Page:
Negative Gearing

A rental property is negatively geared when it is purchased with the assistance of borrowed funds and its expenses exceed the rental income and a loss is incurred.

"Negative Gearing" as a term is commonly used when talking about interest costs and depreciation but it includes all the rental deductions.

Losses incurred can then be offset against other assessable income (e.g. salary, wages or business income) - this enables either a reduction in tax payable or a larger tax refund.

The largest part of the deduction is the interest portion of the mortgage. You can, however, claim Property Management fees, rates, loan costs and maintenance and repairs.

Negative gearing deductions are most beneficial to people in high income brackets where they are in the top marginal tax rate. This allows larger deductions when you borrow bigger amounts as you will pay more interest which is 100% tax deductible.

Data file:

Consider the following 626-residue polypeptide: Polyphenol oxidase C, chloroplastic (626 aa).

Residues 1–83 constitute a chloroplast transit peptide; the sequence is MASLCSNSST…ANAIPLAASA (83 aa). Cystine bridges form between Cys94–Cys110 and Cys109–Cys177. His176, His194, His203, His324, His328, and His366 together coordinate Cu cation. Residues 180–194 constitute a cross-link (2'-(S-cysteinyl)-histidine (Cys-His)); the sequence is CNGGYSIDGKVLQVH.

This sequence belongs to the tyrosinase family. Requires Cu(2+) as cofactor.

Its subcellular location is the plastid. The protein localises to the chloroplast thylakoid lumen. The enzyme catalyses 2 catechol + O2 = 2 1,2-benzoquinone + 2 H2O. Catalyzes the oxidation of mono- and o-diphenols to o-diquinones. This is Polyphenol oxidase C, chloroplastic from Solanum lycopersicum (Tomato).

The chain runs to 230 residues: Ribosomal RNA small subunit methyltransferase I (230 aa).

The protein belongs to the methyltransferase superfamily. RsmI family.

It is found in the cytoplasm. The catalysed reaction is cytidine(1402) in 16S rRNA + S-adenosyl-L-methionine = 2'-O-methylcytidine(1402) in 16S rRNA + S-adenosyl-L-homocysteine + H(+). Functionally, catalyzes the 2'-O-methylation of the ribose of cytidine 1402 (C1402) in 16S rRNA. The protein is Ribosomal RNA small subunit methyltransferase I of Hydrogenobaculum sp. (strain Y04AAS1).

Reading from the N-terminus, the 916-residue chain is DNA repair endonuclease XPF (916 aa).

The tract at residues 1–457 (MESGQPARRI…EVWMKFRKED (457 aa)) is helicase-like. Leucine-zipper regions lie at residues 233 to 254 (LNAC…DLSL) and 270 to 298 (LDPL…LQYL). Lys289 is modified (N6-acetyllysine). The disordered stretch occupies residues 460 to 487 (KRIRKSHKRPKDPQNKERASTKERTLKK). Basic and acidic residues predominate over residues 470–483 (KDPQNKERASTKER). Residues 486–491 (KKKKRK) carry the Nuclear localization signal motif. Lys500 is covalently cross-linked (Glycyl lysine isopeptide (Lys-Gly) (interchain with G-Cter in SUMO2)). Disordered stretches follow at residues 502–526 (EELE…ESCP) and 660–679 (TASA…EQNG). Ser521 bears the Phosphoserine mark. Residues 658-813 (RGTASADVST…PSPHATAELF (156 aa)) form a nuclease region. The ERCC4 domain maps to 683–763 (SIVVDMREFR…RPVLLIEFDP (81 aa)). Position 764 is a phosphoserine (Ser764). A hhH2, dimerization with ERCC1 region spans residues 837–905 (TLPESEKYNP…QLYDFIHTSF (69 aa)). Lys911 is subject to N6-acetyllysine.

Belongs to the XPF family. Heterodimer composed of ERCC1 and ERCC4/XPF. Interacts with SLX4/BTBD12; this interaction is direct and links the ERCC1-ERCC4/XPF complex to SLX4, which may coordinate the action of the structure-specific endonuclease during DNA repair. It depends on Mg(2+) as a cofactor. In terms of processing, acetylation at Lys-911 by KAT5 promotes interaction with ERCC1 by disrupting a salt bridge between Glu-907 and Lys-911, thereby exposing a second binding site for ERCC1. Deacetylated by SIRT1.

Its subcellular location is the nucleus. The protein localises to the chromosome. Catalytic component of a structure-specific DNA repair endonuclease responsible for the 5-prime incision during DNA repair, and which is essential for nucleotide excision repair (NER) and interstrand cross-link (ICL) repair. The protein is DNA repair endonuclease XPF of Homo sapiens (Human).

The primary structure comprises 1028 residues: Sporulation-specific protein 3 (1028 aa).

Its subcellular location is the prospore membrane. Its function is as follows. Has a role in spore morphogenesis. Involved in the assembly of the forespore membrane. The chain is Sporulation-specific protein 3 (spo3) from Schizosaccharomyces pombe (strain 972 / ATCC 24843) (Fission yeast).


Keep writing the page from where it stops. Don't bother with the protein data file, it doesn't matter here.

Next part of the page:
Everyone wants a large tax refund however you should never over commit to get one, you should always seek expert financial advice from a finance expert and accountant to make sure the purchase is within your budget and will benefit you in the long run whilst always being affordable.

Positive Gearing

Conversely positive gearing is where the income received is greater than the total amount of the expenses and therefore creates a situation where tax must be paid on the net income. Generally you will find a newly purchased negatively geared property will have better capital growth than that of a positively geared property.

What we aim to do for our investors is find property that will cost you a minimum to own but still have long term capital growth.

This will allow you to set the investment up and then forget about it until you need to use the equity from this property to purchase your next investment.

Have a question regarding regarding positive or negative gearing?

Buying an Investment Property trough SMSF
Investment Property Record Book